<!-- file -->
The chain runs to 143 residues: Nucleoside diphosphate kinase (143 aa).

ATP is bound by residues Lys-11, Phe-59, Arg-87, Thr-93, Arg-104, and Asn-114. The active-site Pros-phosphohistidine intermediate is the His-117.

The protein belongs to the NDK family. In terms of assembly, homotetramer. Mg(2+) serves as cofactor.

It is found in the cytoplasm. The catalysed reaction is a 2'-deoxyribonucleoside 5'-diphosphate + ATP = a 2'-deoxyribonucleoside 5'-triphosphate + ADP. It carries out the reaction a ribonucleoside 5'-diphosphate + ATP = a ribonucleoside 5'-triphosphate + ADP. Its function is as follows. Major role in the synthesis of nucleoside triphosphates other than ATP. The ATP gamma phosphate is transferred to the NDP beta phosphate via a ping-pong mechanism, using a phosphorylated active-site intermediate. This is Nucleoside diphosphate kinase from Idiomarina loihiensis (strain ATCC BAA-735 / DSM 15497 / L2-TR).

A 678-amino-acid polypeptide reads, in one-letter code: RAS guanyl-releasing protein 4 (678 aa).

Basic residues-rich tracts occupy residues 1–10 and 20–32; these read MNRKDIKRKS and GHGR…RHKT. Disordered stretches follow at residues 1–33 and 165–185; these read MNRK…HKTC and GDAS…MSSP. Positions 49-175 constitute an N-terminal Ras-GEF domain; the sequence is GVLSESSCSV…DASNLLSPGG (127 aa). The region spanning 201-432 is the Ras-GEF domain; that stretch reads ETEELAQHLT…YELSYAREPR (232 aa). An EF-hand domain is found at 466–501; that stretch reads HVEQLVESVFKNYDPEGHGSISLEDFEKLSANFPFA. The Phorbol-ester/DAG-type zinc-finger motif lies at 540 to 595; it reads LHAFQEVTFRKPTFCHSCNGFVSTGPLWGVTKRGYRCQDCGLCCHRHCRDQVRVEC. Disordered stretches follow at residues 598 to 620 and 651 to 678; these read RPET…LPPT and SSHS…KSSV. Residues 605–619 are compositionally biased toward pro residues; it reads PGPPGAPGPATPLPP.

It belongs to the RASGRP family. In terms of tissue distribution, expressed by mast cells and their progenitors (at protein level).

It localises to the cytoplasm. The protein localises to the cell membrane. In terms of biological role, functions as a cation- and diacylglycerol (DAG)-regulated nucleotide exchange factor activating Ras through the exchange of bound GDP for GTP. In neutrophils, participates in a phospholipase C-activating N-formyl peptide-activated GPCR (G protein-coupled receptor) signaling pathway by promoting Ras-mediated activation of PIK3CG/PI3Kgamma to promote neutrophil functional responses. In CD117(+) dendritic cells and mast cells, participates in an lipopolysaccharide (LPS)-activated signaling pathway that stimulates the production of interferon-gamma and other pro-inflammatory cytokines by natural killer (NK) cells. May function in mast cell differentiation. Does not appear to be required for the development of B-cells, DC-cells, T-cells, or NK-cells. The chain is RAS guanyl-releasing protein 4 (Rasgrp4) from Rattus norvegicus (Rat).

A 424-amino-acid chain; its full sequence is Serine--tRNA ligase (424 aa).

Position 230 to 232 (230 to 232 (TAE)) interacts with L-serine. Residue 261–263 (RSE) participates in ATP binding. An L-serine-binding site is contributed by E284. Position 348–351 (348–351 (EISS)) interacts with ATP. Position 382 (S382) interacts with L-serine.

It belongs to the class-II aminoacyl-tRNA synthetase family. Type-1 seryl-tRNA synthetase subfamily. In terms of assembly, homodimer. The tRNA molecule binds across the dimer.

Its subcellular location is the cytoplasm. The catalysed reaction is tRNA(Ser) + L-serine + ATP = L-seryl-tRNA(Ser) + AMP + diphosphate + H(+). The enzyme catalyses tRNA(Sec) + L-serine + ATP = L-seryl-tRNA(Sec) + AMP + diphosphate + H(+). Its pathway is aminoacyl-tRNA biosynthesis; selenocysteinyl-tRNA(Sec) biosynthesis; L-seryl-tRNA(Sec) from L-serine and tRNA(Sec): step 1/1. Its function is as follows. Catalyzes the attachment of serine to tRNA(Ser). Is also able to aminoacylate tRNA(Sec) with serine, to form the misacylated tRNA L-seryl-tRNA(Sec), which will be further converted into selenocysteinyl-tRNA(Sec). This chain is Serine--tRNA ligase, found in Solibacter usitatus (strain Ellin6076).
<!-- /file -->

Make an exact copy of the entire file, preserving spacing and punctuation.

The chain runs to 143 residues: Nucleoside diphosphate kinase (143 aa).

ATP is bound by residues Lys-11, Phe-59, Arg-87, Thr-93, Arg-104, and Asn-114. The active-site Pros-phosphohistidine intermediate is the His-117.

The protein belongs to the NDK family. In terms of assembly, homotetramer. Mg(2+) serves as cofactor.

It is found in the cytoplasm. The catalysed reaction is a 2'-deoxyribonucleoside 5'-diphosphate + ATP = a 2'-deoxyribonucleoside 5'-triphosphate + ADP. It carries out the reaction a ribonucleoside 5'-diphosphate + ATP = a ribonucleoside 5'-triphosphate + ADP. Its function is as follows. Major role in the synthesis of nucleoside triphosphates other than ATP. The ATP gamma phosphate is transferred to the NDP beta phosphate via a ping-pong mechanism, using a phosphorylated active-site intermediate. This is Nucleoside diphosphate kinase from Idiomarina loihiensis (strain ATCC BAA-735 / DSM 15497 / L2-TR).

A 678-amino-acid polypeptide reads, in one-letter code: RAS guanyl-releasing protein 4 (678 aa).

Basic residues-rich tracts occupy residues 1–10 and 20–32; these read MNRKDIKRKS and GHGR…RHKT. Disordered stretches follow at residues 1–33 and 165–185; these read MNRK…HKTC and GDAS…MSSP. Positions 49-175 constitute an N-terminal Ras-GEF domain; the sequence is GVLSESSCSV…DASNLLSPGG (127 aa). The region spanning 201-432 is the Ras-GEF domain; that stretch reads ETEELAQHLT…YELSYAREPR (232 aa). An EF-hand domain is found at 466–501; that stretch reads HVEQLVESVFKNYDPEGHGSISLEDFEKLSANFPFA. The Phorbol-ester/DAG-type zinc-finger motif lies at 540 to 595; it reads LHAFQEVTFRKPTFCHSCNGFVSTGPLWGVTKRGYRCQDCGLCCHRHCRDQVRVEC. Disordered stretches follow at residues 598 to 620 and 651 to 678; these read RPET…LPPT and SSHS…KSSV. Residues 605–619 are compositionally biased toward pro residues; it reads PGPPGAPGPATPLPP.

It belongs to the RASGRP family. In terms of tissue distribution, expressed by mast cells and their progenitors (at protein level).

It localises to the cytoplasm. The protein localises to the cell membrane. In terms of biological role, functions as a cation- and diacylglycerol (DAG)-regulated nucleotide exchange factor activating Ras through the exchange of bound GDP for GTP. In neutrophils, participates in a phospholipase C-activating N-formyl peptide-activated GPCR (G protein-coupled receptor) signaling pathway by promoting Ras-mediated activation of PIK3CG/PI3Kgamma to promote neutrophil functional responses. In CD117(+) dendritic cells and mast cells, participates in an lipopolysaccharide (LPS)-activated signaling pathway that stimulates the production of interferon-gamma and other pro-inflammatory cytokines by natural killer (NK) cells. May function in mast cell differentiation. Does not appear to be required for the development of B-cells, DC-cells, T-cells, or NK-cells. The chain is RAS guanyl-releasing protein 4 (Rasgrp4) from Rattus norvegicus (Rat).

A 424-amino-acid chain; its full sequence is Serine--tRNA ligase (424 aa).

Position 230 to 232 (230 to 232 (TAE)) interacts with L-serine. Residue 261–263 (RSE) participates in ATP binding. An L-serine-binding site is contributed by E284. Position 348–351 (348–351 (EISS)) interacts with ATP. Position 382 (S382) interacts with L-serine.

It belongs to the class-II aminoacyl-tRNA synthetase family. Type-1 seryl-tRNA synthetase subfamily. In terms of assembly, homodimer. The tRNA molecule binds across the dimer.

Its subcellular location is the cytoplasm. The catalysed reaction is tRNA(Ser) + L-serine + ATP = L-seryl-tRNA(Ser) + AMP + diphosphate + H(+). The enzyme catalyses tRNA(Sec) + L-serine + ATP = L-seryl-tRNA(Sec) + AMP + diphosphate + H(+). Its pathway is aminoacyl-tRNA biosynthesis; selenocysteinyl-tRNA(Sec) biosynthesis; L-seryl-tRNA(Sec) from L-serine and tRNA(Sec): step 1/1. Its function is as follows. Catalyzes the attachment of serine to tRNA(Ser). Is also able to aminoacylate tRNA(Sec) with serine, to form the misacylated tRNA L-seryl-tRNA(Sec), which will be further converted into selenocysteinyl-tRNA(Sec). This chain is Serine--tRNA ligase, found in Solibacter usitatus (strain Ellin6076).